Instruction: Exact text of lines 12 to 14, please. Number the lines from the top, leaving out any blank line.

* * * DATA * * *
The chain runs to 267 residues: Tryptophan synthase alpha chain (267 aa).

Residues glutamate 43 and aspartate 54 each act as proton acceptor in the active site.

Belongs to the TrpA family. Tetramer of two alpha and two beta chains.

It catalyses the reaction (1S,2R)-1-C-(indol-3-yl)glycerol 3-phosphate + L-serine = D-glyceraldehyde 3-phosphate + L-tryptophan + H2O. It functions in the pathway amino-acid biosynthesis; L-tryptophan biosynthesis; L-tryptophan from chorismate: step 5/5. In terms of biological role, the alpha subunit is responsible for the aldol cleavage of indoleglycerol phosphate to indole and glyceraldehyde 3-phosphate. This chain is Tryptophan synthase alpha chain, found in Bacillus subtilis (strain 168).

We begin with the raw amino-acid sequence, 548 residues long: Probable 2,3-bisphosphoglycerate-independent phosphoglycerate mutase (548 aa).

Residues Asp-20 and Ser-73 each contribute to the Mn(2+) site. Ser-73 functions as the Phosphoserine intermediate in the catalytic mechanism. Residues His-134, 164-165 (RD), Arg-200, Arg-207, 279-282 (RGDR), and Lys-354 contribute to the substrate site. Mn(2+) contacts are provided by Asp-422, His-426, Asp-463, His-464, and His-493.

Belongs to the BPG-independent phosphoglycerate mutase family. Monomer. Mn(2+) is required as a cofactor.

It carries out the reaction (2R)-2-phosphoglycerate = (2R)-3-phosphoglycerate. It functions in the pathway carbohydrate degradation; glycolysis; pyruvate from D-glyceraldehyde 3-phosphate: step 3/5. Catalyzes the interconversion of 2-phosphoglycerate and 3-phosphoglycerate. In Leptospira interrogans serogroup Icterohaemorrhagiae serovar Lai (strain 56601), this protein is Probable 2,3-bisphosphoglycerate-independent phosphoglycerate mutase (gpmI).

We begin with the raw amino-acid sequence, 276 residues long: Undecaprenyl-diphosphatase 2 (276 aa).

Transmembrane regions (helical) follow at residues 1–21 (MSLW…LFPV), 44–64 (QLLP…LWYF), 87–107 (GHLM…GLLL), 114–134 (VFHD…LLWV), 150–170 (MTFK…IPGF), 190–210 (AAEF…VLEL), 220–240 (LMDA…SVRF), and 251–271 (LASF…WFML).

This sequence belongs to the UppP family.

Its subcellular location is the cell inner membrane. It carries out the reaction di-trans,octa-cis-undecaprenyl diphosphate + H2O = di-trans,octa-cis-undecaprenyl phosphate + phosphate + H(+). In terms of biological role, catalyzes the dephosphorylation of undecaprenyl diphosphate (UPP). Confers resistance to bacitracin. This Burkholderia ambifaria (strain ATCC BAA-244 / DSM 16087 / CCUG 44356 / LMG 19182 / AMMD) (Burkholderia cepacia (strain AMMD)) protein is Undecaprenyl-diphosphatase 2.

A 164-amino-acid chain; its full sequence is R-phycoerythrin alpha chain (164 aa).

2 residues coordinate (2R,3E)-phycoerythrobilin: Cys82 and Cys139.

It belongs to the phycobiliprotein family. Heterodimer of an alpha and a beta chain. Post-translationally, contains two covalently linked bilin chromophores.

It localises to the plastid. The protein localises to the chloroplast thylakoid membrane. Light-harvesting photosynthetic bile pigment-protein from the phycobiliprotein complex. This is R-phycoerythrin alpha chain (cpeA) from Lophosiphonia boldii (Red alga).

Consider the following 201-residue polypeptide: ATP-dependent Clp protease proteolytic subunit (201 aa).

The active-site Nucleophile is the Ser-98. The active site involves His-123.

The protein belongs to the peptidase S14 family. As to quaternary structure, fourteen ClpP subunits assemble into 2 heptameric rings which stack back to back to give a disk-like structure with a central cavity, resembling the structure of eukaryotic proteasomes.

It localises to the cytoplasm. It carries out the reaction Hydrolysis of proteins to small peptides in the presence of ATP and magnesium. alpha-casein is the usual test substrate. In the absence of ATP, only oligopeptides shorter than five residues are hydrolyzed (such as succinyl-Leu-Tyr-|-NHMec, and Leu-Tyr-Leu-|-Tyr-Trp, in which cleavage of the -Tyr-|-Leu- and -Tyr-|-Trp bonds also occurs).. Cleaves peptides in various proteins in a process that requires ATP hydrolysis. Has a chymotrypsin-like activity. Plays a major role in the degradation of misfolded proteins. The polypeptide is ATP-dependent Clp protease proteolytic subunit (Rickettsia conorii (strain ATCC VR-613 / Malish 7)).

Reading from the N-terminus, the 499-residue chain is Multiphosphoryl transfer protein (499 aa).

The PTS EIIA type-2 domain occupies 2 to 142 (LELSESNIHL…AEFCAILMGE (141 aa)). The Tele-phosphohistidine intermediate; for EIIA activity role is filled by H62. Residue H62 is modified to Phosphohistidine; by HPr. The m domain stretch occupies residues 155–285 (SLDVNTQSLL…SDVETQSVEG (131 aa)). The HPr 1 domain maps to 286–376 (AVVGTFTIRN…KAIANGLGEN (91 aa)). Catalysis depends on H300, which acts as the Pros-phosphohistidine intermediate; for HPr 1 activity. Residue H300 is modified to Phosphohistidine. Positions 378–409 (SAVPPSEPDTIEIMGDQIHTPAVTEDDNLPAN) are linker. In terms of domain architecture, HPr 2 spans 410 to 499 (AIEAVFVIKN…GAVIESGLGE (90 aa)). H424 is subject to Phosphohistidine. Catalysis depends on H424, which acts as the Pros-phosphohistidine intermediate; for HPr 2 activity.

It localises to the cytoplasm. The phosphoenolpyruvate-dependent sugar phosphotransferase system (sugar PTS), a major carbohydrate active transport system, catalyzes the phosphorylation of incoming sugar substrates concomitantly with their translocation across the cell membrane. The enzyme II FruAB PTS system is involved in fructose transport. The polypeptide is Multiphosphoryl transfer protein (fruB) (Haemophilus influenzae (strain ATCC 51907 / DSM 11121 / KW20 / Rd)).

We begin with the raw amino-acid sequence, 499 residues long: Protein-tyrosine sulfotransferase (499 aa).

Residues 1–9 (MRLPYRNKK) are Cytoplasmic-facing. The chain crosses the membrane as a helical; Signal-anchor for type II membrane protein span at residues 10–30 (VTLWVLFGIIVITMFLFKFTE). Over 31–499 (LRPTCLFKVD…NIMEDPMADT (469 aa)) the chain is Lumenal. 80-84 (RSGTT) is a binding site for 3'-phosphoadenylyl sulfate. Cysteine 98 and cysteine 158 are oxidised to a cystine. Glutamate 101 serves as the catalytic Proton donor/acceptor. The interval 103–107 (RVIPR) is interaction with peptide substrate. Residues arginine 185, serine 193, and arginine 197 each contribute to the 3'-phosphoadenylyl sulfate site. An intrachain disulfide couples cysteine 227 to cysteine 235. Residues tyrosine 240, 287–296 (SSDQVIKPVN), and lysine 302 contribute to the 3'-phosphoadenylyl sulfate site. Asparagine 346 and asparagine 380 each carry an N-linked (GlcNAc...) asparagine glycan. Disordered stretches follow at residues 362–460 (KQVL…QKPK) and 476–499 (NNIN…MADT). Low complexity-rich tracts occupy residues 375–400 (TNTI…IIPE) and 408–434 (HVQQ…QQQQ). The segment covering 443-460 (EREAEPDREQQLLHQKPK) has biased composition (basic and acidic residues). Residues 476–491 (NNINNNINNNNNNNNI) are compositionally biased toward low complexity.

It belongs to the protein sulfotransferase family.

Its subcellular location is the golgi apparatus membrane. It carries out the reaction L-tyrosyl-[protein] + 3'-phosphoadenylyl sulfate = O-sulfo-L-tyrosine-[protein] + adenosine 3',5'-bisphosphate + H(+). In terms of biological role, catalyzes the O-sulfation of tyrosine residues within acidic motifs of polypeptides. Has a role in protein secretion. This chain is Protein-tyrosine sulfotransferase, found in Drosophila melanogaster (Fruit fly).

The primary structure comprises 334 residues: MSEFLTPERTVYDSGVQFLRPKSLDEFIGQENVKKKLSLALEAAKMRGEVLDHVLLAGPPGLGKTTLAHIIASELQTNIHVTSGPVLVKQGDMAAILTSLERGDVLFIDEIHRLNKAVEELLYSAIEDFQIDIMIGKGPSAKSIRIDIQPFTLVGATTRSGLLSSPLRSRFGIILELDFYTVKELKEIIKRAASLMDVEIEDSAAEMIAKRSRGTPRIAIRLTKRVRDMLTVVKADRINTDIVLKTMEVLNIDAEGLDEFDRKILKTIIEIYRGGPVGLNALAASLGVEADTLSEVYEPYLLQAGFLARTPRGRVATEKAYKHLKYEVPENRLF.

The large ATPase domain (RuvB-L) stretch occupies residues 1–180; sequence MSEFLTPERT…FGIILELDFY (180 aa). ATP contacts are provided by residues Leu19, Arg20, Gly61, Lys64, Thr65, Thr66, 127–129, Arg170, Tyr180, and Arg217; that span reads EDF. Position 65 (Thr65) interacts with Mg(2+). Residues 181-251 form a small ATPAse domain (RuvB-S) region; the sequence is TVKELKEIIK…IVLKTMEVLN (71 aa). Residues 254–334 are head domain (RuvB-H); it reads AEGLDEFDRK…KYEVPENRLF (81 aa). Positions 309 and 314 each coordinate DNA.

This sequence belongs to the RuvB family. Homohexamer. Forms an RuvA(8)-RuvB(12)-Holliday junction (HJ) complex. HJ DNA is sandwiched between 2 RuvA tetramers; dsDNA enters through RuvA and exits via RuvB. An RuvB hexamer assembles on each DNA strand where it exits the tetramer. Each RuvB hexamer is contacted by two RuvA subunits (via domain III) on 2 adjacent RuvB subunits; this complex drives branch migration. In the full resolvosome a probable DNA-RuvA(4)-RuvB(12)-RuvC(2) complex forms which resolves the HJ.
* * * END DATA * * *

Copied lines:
Its subcellular location is the cell inner membrane. It carries out the reaction di-trans,octa-cis-undecaprenyl diphosphate + H2O = di-trans,octa-cis-undecaprenyl phosphate + phosphate + H(+). In terms of biological role, catalyzes the dephosphorylation of undecaprenyl diphosphate (UPP). Confers resistance to bacitracin. This Burkholderia ambifaria (strain ATCC BAA-244 / DSM 16087 / CCUG 44356 / LMG 19182 / AMMD) (Burkholderia cepacia (strain AMMD)) protein is Undecaprenyl-diphosphatase 2.

A 164-amino-acid chain; its full sequence is R-phycoerythrin alpha chain (164 aa).

2 residues coordinate (2R,3E)-phycoerythrobilin: Cys82 and Cys139.